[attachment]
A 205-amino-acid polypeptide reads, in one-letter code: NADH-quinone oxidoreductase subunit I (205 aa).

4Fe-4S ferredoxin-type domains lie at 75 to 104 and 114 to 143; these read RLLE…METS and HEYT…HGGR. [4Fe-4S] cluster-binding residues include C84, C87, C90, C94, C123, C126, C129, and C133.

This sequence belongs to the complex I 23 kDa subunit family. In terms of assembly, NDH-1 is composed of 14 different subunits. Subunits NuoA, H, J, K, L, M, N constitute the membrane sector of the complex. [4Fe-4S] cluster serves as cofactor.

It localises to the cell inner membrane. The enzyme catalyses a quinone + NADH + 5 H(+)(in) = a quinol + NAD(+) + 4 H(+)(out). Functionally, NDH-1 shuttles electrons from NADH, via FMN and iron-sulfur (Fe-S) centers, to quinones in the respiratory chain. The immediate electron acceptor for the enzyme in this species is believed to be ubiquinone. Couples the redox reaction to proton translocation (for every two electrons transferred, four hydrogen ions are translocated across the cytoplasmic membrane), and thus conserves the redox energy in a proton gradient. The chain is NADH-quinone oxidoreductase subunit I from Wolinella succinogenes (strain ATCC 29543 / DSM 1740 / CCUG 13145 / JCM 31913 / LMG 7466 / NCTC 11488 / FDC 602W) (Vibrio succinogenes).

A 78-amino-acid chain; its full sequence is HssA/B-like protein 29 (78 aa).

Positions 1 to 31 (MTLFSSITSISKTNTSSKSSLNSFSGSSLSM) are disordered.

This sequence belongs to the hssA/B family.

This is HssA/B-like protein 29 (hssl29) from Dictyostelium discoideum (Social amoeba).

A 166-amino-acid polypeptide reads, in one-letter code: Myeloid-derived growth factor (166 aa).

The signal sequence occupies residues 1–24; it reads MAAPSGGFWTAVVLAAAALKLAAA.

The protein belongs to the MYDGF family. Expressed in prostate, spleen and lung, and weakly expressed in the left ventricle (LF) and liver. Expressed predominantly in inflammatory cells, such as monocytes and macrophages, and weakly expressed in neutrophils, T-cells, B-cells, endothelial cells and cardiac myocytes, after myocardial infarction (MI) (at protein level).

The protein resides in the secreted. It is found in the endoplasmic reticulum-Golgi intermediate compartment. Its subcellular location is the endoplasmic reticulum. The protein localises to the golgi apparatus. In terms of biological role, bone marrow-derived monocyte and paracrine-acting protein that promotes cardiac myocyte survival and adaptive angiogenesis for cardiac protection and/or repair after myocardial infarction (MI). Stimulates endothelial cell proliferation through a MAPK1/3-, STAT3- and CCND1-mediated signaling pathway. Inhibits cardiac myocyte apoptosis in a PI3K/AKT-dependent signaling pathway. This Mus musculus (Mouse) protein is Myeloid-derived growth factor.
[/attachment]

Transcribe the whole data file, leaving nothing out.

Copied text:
A 205-amino-acid polypeptide reads, in one-letter code: NADH-quinone oxidoreductase subunit I (205 aa).

4Fe-4S ferredoxin-type domains lie at 75 to 104 and 114 to 143; these read RLLE…METS and HEYT…HGGR. [4Fe-4S] cluster-binding residues include C84, C87, C90, C94, C123, C126, C129, and C133.

This sequence belongs to the complex I 23 kDa subunit family. In terms of assembly, NDH-1 is composed of 14 different subunits. Subunits NuoA, H, J, K, L, M, N constitute the membrane sector of the complex. [4Fe-4S] cluster serves as cofactor.

It localises to the cell inner membrane. The enzyme catalyses a quinone + NADH + 5 H(+)(in) = a quinol + NAD(+) + 4 H(+)(out). Functionally, NDH-1 shuttles electrons from NADH, via FMN and iron-sulfur (Fe-S) centers, to quinones in the respiratory chain. The immediate electron acceptor for the enzyme in this species is believed to be ubiquinone. Couples the redox reaction to proton translocation (for every two electrons transferred, four hydrogen ions are translocated across the cytoplasmic membrane), and thus conserves the redox energy in a proton gradient. The chain is NADH-quinone oxidoreductase subunit I from Wolinella succinogenes (strain ATCC 29543 / DSM 1740 / CCUG 13145 / JCM 31913 / LMG 7466 / NCTC 11488 / FDC 602W) (Vibrio succinogenes).

A 78-amino-acid chain; its full sequence is HssA/B-like protein 29 (78 aa).

Positions 1 to 31 (MTLFSSITSISKTNTSSKSSLNSFSGSSLSM) are disordered.

This sequence belongs to the hssA/B family.

This is HssA/B-like protein 29 (hssl29) from Dictyostelium discoideum (Social amoeba).

A 166-amino-acid polypeptide reads, in one-letter code: Myeloid-derived growth factor (166 aa).

The signal sequence occupies residues 1–24; it reads MAAPSGGFWTAVVLAAAALKLAAA.

The protein belongs to the MYDGF family. Expressed in prostate, spleen and lung, and weakly expressed in the left ventricle (LF) and liver. Expressed predominantly in inflammatory cells, such as monocytes and macrophages, and weakly expressed in neutrophils, T-cells, B-cells, endothelial cells and cardiac myocytes, after myocardial infarction (MI) (at protein level).

The protein resides in the secreted. It is found in the endoplasmic reticulum-Golgi intermediate compartment. Its subcellular location is the endoplasmic reticulum. The protein localises to the golgi apparatus. In terms of biological role, bone marrow-derived monocyte and paracrine-acting protein that promotes cardiac myocyte survival and adaptive angiogenesis for cardiac protection and/or repair after myocardial infarction (MI). Stimulates endothelial cell proliferation through a MAPK1/3-, STAT3- and CCND1-mediated signaling pathway. Inhibits cardiac myocyte apoptosis in a PI3K/AKT-dependent signaling pathway. This Mus musculus (Mouse) protein is Myeloid-derived growth factor.